How NOT to Take a Vacation!

The last week in August we flew to Peru! (I know you have missed me.)

I have never been known for my organizational skills. For instance, a zillion years ago, on our 2 week honeymoon, I packed 3 large suitcases, a carry on and a large purse. I just couldn’t decide what to take. We were driving to our destination. In hind sight, this meant we would be in the same time and weather zones.


Duane re-packed my suitcases on day two of our honeymoon and got all my things in one bag- without wrinkling anything!

I digress. This trip to Peru was two-fold. I would be speaking, the first three days, at a Children’s Pastors Conference. The remaining days were to be spent with our son John and his family, who are missionaries in Lima. How exciting was this! We couldn’t wait!

Duane was kind enough to allow me to pack for the trip; because, after all, I was the speaker. I HAD to dress the part. This is where things started going downhill.

I’m hoping you will learn from the mistakes I made, and heed some advice on how not to take a vacation.

Peru is south of the equator. It is winter right now in Lima. I Googled it.


My #1 mistake: On August first, I started getting out my winter wardrobe for speaking at the conference – layers of sweaters, jackets, winter slacks, boots to match each outfit and colorful ties etc. So many things hadn’t been worn since last winter. Naturally, I needed to get them cleaned and pressed. I took two heavy suitcases of winter clothes.

Correct thing to do? Ask someone who lives there about the actual weather. Temperature in Peru right now is 70 degrees.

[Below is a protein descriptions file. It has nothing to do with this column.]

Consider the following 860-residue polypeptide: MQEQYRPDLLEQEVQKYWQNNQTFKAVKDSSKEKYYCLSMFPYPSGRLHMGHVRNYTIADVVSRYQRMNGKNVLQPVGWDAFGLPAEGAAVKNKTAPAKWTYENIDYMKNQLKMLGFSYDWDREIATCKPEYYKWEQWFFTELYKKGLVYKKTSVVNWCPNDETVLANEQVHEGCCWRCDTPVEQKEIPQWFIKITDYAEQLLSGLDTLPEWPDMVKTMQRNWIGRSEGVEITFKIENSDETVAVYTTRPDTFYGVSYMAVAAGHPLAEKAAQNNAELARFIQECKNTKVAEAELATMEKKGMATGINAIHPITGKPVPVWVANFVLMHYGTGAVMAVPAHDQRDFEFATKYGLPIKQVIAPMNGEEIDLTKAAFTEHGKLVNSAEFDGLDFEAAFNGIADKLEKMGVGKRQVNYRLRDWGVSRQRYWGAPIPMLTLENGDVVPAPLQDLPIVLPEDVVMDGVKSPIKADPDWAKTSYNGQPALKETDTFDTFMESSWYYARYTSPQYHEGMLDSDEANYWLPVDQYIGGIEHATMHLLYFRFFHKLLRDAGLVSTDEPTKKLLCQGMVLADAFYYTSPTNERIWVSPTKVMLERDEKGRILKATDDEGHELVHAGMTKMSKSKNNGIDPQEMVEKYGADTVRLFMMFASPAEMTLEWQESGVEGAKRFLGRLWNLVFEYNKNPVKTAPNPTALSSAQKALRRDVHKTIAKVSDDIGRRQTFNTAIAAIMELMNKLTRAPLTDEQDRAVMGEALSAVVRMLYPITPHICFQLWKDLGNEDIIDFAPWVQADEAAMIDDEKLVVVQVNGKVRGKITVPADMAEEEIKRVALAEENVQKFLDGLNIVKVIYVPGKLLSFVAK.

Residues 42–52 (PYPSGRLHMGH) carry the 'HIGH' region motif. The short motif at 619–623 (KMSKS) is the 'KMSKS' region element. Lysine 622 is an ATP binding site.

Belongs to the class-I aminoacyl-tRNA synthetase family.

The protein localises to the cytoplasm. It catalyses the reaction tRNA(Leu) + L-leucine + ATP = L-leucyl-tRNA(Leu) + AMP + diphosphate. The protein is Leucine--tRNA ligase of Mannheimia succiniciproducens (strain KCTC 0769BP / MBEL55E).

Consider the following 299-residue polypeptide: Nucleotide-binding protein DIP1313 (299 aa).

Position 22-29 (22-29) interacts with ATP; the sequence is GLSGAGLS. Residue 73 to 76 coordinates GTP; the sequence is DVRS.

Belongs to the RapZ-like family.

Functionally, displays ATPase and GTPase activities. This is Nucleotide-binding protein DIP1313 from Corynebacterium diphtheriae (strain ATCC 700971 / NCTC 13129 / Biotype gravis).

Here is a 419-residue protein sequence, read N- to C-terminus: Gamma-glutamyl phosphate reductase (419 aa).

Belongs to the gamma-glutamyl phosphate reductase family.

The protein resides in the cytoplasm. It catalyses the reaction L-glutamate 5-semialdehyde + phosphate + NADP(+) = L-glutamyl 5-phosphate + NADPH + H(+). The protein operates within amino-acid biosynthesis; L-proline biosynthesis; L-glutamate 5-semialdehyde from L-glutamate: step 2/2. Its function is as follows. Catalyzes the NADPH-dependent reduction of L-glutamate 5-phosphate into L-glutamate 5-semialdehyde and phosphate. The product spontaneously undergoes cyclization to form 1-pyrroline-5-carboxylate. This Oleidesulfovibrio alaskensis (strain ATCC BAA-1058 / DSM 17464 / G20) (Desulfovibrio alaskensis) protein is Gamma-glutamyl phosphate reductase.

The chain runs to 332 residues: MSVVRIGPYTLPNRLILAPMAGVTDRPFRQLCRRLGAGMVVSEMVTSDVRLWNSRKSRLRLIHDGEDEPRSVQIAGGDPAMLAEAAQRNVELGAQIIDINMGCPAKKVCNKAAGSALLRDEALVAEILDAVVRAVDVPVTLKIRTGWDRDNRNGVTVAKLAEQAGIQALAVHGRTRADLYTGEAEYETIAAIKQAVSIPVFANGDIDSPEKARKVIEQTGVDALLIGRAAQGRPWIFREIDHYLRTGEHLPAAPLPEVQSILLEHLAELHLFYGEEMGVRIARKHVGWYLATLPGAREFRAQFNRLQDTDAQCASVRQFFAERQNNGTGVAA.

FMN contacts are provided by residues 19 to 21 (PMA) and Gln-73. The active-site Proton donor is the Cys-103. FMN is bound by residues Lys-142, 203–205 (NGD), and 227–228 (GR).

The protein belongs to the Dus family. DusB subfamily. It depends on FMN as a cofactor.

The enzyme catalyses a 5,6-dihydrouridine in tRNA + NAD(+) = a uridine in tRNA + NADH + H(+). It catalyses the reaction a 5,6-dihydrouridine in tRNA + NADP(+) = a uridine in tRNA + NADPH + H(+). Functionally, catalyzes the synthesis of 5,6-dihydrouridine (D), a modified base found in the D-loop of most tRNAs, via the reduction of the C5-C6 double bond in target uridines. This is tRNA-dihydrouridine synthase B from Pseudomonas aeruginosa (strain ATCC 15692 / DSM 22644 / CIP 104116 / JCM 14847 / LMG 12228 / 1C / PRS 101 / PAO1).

I had been told their house had no heat. Mistake #2: I brought flannel pajamas, a robe, lots of warm socks and warm casual clothes to wear around town. (I also threw in a blanket just in case. I didn’t want my daughter-in-law to feel badly if I was cold) Correct thing to do? Refer to answer #1.

I am first and foremost a grandparent. Mistake #3: Since we would be staying with our son and his wife, who have 4 of our 10 grandkids, I needed to purchase little gifts and candy for them to open each day. 4 kids times 14 days = 56 gifts.

Correct thing to do: Ask the parents what you should bring – things the kids might actually want – keep it small, and do not wrap each gift.

Anyone who has missionaries in the family knows you take “CARE” packages when you visit.   Mistake #4: For example, they don’t have peanut butter in Peru – or chocolate chips, or Costco!! (Let your imagination run wild with things they DON’T get in Peru.) They are not complaining, by the way. We just wanted to take a few things we knew they didn’t have.

Correct thing to do: Refer to answer number 2. Surprises are not practical.

By the time I boarded the airplane to Lima, I was beyond exhausted, over packed, over sized, over charged and wondering if I had the energy to even take a vacation.

To be continued.

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